Lookup NU author(s): Barbara-Anne Robertson,
Professor Melissa Bateson,
Dr Timothy Boswell,
Dr Tom Smulders
This work is licensed under a Creative Commons Attribution 4.0 International License (CC BY 4.0).
The mammalian hippocampus is particularly vulnerable to chronic stress. Adult neurogenesis in the dentate gyrus is suppressed by chronic stress and by administration of glucocorticoid hormones. Post-natal and adult neurogenesis are present in the avian hippocampal formation as well, but much less is known about its sensitivity to chronic stressors. In this study, we investigate this question in a commercial bird model: the broiler breeder chicken. Commercial broiler breeders are food restricted during development to manipulate their growth curve and to avoid negative health outcomes, including obesity and poor reproductive performance. Beyond knowing that these chickens are healthier than fully-fed birds and that they have a high motivation to eat, little is known about how food restriction impacts the animals' physiology. Chickens were kept on a commercial food-restricted diet during the first 12 weeks of life, or released from this restriction by feeding them ad libitum from weeks 7-12 of life. To test the hypothesis that chronic food restriction decreases the production of new neurons (neurogenesis) in the hippocampal formation, the cell proliferation marker bromodeoxyuridine was injected one week prior to tissue collection. Corticosterone levels in blood plasma were elevated during food restriction, even though molecular markers of hypothalamic-pituitary-adrenal axis activation did not differ between the treatments. The density of new hippocampal neurons was significantly reduced in the food-restricted condition, as compared to chickens fed ad libitum, similar to findings in rats at a similar developmental stage. Food restriction did not affect hippocampal volume or the total number of neurons. These findings indicate that in birds, like in mammals, reduction in hippocampal neurogenesis is associated with chronically elevated corticosterone levels, and therefore potentially with chronic stress in general. This finding is consistent with the hypothesis that the response to stressors in the avian hippocampal formation is homologous to that of the mammalian hippocampus.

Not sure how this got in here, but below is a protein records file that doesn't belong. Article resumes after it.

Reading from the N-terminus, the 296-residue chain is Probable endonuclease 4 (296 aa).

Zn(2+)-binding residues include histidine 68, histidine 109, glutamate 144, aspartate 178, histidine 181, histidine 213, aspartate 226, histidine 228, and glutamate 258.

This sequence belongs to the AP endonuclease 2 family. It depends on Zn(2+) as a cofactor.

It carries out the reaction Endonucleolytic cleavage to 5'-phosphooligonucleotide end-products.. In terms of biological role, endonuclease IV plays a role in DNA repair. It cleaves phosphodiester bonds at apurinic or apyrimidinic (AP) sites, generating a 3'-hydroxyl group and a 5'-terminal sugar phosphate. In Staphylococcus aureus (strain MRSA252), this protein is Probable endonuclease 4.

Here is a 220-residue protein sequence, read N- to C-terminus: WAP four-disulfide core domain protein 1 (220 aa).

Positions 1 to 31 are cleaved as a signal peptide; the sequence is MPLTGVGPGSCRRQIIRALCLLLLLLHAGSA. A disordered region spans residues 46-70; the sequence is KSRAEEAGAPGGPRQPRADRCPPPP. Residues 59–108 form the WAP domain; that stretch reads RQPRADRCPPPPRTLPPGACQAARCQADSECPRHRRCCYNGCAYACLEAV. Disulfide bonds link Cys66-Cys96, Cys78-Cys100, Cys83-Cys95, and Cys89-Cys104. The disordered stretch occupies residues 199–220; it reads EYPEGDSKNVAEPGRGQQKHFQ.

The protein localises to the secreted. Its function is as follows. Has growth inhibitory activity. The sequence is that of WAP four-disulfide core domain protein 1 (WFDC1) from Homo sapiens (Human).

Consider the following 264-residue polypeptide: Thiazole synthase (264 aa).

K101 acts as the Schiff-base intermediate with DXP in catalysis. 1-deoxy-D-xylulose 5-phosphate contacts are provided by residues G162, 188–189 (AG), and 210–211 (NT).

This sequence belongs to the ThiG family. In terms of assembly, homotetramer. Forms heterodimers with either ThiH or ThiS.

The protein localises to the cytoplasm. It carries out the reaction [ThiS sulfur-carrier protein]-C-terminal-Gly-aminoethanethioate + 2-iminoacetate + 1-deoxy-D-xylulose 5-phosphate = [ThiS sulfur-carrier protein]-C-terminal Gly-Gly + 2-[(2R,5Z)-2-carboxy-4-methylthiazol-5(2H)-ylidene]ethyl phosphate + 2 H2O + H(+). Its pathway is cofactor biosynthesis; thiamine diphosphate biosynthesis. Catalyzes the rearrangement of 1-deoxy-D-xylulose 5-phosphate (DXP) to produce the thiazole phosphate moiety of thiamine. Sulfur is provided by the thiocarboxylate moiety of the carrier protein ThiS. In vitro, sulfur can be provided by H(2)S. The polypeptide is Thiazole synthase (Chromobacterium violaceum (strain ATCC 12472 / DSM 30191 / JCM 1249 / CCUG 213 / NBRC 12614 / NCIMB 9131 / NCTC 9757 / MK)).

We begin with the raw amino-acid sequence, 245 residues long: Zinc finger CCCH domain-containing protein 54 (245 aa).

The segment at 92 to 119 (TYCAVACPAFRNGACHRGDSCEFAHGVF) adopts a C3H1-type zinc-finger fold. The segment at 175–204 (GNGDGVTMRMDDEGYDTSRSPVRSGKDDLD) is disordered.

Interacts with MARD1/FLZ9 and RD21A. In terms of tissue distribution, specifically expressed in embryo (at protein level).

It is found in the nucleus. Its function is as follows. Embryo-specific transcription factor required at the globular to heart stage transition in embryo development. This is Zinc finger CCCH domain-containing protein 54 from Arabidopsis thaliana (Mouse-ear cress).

Author(s): Robertson BA, Rathbone L, Cirillo G, D'Eath RB, Bateson M, Boswell T, Wilson PW, Dunn IC, Smulders TV
Publication type: Article
Journal: PLoS ONE
Online publication date: 20/11/2017
Acceptance date: 21/11/2017
ISSN (electronic): 1932-6203
Publisher: Public Library of Science
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